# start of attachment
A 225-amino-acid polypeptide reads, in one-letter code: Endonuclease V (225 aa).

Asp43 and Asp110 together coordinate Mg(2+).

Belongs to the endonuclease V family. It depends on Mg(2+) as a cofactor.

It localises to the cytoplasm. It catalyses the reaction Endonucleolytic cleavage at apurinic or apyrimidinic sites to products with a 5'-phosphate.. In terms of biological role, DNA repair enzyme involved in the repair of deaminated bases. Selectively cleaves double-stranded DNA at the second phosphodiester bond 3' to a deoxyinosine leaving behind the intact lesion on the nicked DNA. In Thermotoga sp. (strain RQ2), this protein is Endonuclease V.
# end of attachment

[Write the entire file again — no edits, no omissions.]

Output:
A 225-amino-acid polypeptide reads, in one-letter code: Endonuclease V (225 aa).

Asp43 and Asp110 together coordinate Mg(2+).

Belongs to the endonuclease V family. It depends on Mg(2+) as a cofactor.

It localises to the cytoplasm. It catalyses the reaction Endonucleolytic cleavage at apurinic or apyrimidinic sites to products with a 5'-phosphate.. In terms of biological role, DNA repair enzyme involved in the repair of deaminated bases. Selectively cleaves double-stranded DNA at the second phosphodiester bond 3' to a deoxyinosine leaving behind the intact lesion on the nicked DNA. In Thermotoga sp. (strain RQ2), this protein is Endonuclease V.